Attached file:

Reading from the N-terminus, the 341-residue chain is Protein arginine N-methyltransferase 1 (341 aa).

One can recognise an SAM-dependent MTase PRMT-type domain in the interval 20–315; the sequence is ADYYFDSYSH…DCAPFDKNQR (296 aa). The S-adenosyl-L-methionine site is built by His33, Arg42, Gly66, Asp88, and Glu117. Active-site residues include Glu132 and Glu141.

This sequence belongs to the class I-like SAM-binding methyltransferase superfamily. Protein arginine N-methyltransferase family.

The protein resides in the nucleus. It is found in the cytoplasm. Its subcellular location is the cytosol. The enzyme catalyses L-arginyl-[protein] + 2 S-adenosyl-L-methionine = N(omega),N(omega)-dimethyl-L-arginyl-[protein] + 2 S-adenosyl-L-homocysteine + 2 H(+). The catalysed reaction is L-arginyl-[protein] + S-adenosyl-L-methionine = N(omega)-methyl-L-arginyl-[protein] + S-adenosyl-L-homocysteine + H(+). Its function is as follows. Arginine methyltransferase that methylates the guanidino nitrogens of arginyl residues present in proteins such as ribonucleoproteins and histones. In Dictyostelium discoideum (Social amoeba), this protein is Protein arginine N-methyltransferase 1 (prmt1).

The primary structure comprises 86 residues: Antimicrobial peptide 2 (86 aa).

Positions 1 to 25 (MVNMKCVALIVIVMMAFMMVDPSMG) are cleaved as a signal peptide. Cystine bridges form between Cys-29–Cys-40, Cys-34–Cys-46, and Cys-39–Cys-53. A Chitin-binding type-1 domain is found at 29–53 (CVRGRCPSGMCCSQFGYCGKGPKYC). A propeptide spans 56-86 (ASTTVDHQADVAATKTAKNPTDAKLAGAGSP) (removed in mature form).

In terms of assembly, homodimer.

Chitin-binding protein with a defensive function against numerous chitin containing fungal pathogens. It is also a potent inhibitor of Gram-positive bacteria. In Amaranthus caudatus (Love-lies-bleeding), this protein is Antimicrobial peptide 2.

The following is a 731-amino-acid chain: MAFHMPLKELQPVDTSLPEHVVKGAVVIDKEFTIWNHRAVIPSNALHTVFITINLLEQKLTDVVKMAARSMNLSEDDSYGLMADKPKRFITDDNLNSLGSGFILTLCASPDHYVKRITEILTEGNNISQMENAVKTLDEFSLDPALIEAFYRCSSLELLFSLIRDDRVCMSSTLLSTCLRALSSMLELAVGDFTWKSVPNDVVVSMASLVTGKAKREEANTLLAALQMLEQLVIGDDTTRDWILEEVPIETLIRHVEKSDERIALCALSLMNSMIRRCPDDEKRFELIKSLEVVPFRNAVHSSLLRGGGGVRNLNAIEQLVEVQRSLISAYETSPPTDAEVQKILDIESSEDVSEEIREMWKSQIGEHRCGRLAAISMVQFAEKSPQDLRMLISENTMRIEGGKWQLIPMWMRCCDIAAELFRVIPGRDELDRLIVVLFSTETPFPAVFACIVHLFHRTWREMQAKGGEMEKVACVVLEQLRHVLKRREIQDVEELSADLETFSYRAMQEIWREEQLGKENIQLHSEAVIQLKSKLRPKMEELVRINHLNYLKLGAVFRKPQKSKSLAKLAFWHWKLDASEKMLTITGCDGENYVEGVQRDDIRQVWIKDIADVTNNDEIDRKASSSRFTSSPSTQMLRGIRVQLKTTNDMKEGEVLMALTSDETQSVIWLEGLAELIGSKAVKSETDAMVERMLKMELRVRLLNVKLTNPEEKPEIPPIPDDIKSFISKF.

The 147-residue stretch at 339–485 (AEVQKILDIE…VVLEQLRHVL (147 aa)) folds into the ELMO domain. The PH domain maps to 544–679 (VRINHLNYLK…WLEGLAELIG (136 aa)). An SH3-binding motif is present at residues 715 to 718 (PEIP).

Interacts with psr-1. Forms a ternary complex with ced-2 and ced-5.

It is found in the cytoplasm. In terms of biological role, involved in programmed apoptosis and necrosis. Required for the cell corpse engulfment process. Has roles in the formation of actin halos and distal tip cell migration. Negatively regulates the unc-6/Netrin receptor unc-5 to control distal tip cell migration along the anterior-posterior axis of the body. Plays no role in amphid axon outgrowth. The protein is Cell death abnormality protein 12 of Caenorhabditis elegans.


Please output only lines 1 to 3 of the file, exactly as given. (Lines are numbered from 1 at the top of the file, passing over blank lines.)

Reading from the N-terminus, the 341-residue chain is Protein arginine N-methyltransferase 1 (341 aa).

One can recognise an SAM-dependent MTase PRMT-type domain in the interval 20–315; the sequence is ADYYFDSYSH…DCAPFDKNQR (296 aa). The S-adenosyl-L-methionine site is built by His33, Arg42, Gly66, Asp88, and Glu117. Active-site residues include Glu132 and Glu141.

This sequence belongs to the class I-like SAM-binding methyltransferase superfamily. Protein arginine N-methyltransferase family.